Washington (CNN) -- A former U.S. government scientist who served in sensitive positions on classified aerospace projects pleaded not guilty to attempted espionage Thursday.
He will be held without bond pending a jury trial.
Stewart David Nozette, 52, appeared in U.S. District Court wearing a prison uniform with bold, horizontal black and white stripes. He smiled as his defense attorney greeted him, and he seemed relaxed during the proceeding.
In arguing against bond, prosecutors played what they call an undercover videotape of a conversation just 10 days ago between Nozette and an agent. Nozette, sitting back in a chair or sofa at what appears to be a hotel room, is heard negotiating for a false passport and a means to get to a country with no extradition policy with the United States.
"I like the idea of an invisible identity," Nozette was heard saying in the recording. "Can you actually get me that, that artificial name and stuff?" He discussed gift cards under an alias, and a "kitty" that he could use for expenses.
Prosecutors Thursday initially said they would present a witness to authenticate the videotape. But the judge accepted the government's claim and a transcript and allowed the eight-minute recording to be played.
Authorities have said in a criminal complaint that Nozette, of Chevy Chase, Maryland, tried to deliver classified information to someone he thought was an Israeli intelligence official but who was actually an FBI undercover agent.
Nozette, responding on the videotape to the agent's suggestion that arrangements would involve "a lot of work," told the agent, "This isn't just, you know, a few documents. ... I'm making a career choice."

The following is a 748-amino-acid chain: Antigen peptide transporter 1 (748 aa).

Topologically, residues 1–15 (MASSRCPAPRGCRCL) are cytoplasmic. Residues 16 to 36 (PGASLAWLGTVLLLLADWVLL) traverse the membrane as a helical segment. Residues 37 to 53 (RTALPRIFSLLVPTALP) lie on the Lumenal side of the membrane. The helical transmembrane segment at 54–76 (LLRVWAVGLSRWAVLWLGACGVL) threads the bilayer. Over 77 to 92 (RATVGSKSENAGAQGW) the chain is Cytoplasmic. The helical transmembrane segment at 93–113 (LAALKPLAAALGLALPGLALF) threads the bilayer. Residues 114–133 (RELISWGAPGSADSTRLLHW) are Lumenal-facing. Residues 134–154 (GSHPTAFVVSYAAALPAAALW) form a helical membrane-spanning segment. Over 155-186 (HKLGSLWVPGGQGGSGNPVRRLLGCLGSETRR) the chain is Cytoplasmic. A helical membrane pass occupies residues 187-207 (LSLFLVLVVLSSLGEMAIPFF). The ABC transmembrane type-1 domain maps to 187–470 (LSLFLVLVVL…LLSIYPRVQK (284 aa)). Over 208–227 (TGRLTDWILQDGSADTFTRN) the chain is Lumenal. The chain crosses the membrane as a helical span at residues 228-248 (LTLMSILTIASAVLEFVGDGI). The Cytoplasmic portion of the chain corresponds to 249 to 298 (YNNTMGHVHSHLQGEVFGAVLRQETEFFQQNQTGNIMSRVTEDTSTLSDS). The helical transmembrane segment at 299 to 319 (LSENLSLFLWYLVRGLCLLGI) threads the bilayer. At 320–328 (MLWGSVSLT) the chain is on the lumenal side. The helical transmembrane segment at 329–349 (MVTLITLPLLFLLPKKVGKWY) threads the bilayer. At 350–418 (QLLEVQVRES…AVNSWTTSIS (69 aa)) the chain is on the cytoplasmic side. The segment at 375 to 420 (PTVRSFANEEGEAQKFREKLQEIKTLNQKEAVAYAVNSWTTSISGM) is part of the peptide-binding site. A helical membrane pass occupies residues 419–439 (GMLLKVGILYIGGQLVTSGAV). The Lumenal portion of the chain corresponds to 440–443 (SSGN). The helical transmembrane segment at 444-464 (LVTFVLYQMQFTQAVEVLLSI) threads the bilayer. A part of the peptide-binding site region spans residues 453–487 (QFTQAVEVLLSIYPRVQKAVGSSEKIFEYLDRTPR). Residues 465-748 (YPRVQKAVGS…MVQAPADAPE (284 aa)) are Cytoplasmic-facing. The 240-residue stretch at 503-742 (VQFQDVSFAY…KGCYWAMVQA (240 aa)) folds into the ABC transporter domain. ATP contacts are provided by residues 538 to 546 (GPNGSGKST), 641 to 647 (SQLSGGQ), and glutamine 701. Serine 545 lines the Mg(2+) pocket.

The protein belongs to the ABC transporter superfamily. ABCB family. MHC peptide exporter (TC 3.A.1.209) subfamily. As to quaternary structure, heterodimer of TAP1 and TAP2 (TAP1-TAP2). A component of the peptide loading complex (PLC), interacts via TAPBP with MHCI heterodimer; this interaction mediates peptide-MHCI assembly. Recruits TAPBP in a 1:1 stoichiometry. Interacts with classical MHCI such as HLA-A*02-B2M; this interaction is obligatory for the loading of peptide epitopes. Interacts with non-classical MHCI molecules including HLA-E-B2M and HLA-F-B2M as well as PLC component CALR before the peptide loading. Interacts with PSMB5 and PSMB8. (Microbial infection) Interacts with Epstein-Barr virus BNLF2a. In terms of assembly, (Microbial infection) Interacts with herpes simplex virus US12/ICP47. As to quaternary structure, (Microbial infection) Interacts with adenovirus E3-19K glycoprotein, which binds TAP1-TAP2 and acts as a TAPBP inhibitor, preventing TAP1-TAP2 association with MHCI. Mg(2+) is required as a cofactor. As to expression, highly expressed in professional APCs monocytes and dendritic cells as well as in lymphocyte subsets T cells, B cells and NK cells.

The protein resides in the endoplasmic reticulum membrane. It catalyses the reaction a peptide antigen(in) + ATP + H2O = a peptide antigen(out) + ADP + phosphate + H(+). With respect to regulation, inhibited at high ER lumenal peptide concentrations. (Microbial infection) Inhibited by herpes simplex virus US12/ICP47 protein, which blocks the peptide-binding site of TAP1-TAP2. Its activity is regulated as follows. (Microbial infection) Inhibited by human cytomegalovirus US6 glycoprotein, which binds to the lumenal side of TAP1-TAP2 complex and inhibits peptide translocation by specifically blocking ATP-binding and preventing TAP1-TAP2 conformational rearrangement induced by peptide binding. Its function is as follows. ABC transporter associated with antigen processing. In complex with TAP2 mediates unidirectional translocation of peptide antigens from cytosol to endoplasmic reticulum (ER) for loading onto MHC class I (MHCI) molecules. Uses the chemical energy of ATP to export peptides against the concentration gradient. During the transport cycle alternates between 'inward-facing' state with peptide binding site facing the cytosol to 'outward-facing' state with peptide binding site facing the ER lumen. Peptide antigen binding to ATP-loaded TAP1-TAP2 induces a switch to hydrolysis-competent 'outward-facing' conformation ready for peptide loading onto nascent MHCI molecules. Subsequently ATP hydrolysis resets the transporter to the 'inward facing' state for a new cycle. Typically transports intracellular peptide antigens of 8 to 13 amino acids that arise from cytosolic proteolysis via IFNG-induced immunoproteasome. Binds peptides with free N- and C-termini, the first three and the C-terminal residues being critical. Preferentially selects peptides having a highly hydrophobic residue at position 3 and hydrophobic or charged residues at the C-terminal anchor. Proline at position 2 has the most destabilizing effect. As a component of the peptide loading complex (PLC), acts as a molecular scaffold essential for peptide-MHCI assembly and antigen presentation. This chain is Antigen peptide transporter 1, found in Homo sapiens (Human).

The camera in the undercover video is positioned over that agent's right shoulder, looking directly at Nozette. When the agent asked whether the negotiations were only for himself, Nozette said yes, and suggested his wife would not accompany him.
"She would ask too many questions," Nozette said.
The wife, Wendy McColough, was not seen in the courtroom Thursday, but had been in the spectator gallery October 20 when her husband made his initial appearance. A transcript of the undercover video came out just hours before Thursday's proceeding.
Assistant U.S. Attorney Anthony Asuncion has said evidence will show Nozette disclosed to investigators information that was "top secret, related to our national defense, that would cause exceptionally grave damage to national security" if revealed to a foreign country.
In an affidavit, the FBI sets out the case against Nozette, who received a doctorate in planetary sciences from Massachusetts Institute of Technology.
Nozette had a "top secret" clearance and served at the White House on the National Space Council for President George H.W. Bush, the affidavit says. Later, from early 2000 to early 2006, he did research and development for the Defense Advanced Research Projects Agency, the Naval Research Laboratory, and NASA's Goddard Space Flight Center, it says.
The document says Nozette also acted as a technical consultant from 1998 until early 2008 "for an aerospace company that was wholly owned by the government of the state of Israel."
The company consulted with Nozette monthly, getting answers to questions, and he received total payments of $225,000, the affidavit says.
In early September, Nozette was contacted by phone by an individual purporting to be an Israeli intelligence officer, but who really was an FBI undercover agent, the document says.
They met in downtown Washington in front of a hotel, and over lunch, Nozette "demonstrated his willingness to work for Israeli intelligence," it says.
The undercover agent engaged in a series of meetings with Nozette, and eventually Nozette allegedly deposited "secret" information in a "dead drop" post office box. Some of the information, the affidavit says, was classified as secret.
The criminal complaint does not accuse the government of Israel of any violations of U.S. law.
Nozette next has a status hearing November 10 at U.S. District Court, before Judge James Robertson.